Background information and supplemental materials on Israeli environment, culture and work practices. For example -‘ Information on Israel: Complexities and Contrasts’ – a continuously revised resource book written by Anat Kedem & Vivian Deutsch containing an overview of the environmental and historical factors shaping Israeli culture and mindset, including go-to tips, practical information for business travel, BKMs for work with Israel and lists of ‘DO’S & TABOOS’.
The book is designed to supplement interactive work or as standalone reading material and is intended for anyone that wants a deeper and broader understanding – going beyond raw data to explain the inner logic that drives behavior.
Information on Israel: Complexities and Contrasts
Everything You Ever Wanted to Know About Israel
*but were afraid to ask
The ‘Sabra’ (the Prickly Pear Cactus’s fruit – thorny on the outside, sweet and soft on the inside) is the manifestation of the ‘new Jew’. This would be a person who would stand up for him/herself, defend themselves and others against enemies and would live on and by the land.
The ideal ‘Sabra’ was an Israeli born, preferably from a Kibbutz (see above), tall, strong, young and handsome man or woman who plowed the fields by day, and wrote poetry by night. Today, the term Sabra is used to denote having been born in Israel. The slide on left shows the values upheld by Israel’s founders and still apart today.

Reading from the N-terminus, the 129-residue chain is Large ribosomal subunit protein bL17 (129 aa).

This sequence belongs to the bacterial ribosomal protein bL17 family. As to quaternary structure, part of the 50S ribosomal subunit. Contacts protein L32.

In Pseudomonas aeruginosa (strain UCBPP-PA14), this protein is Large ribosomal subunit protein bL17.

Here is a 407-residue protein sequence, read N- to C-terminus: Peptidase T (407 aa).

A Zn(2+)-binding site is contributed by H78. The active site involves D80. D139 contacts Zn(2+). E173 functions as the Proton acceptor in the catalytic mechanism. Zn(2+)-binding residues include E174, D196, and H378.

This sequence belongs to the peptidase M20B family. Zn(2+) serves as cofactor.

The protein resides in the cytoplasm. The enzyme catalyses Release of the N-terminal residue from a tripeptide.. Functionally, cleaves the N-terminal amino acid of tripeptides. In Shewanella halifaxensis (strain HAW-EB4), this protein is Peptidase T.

Table of Contents
- Practical Information – “Fast Facts”
- The Environment of Israel and how it shapes culture
- The Culture and Customs of Israel – Building blocks that shape daily life
- Basic Concepts
- Socializing – Conversation topics, Gifts etc.
- Communication – Verbal and non-verbal, gestures
- Hebrew Language Characteristics
- Israeli Communication Style
- Doing business with Israelis – Tips / Do’s & Don’ts
- Travel to Israel – what to expect
- Further reading / surfing
Excerpts from: HISTORY – BEHIND THE FACTS
In many ways the history has almost as much impact on the Israeli mindset as the present has. One of the many paradoxes inherent to Israeli culture is that while Israel is a truly modern, future facing country, the past has a plausible pull (for both the Arab and Jewish sectors). Fears of history repeating itself come to play in politics, in business life, in Israel’s international stand. It impacts issues of security and the Arab-Israeli conflict. It shows up in personal and public approaches towards peace. For the Jewish sector – the Holocaust has an omnipresence; showing up in current events fairly frequently as does the ancient past when Jews had a nation in the land of Israel. For the Arab sector the ‘Nekba’ (the mass departure of Arabs from Israel in 1948) is the pivotal narrative…
Excerpts from: Socializing
Shalom, which means “peace”, is used for both “hello” and “good-bye”. Greetings are casual and friendly, and handshakes have the same significance as in the U.S. Israel is very informal; titles are less important than in the U.S, and first names, often nicknames, are commonly used, even for higher ranking individuals. Learning some basic words and expressions in Hebrew and/or Arabic, if you are able and willing, will help set up a relationship….
A good topic for conversation with Israelis is Family – Polite inquiry about the family of your Israeli counterparts shows an interest and is generally welcomed. People want to know about each other’s children or extended family. While Israelis easily share their marital status and talk about their children – divorce, health concerns, addictions or other life troubles are considered private…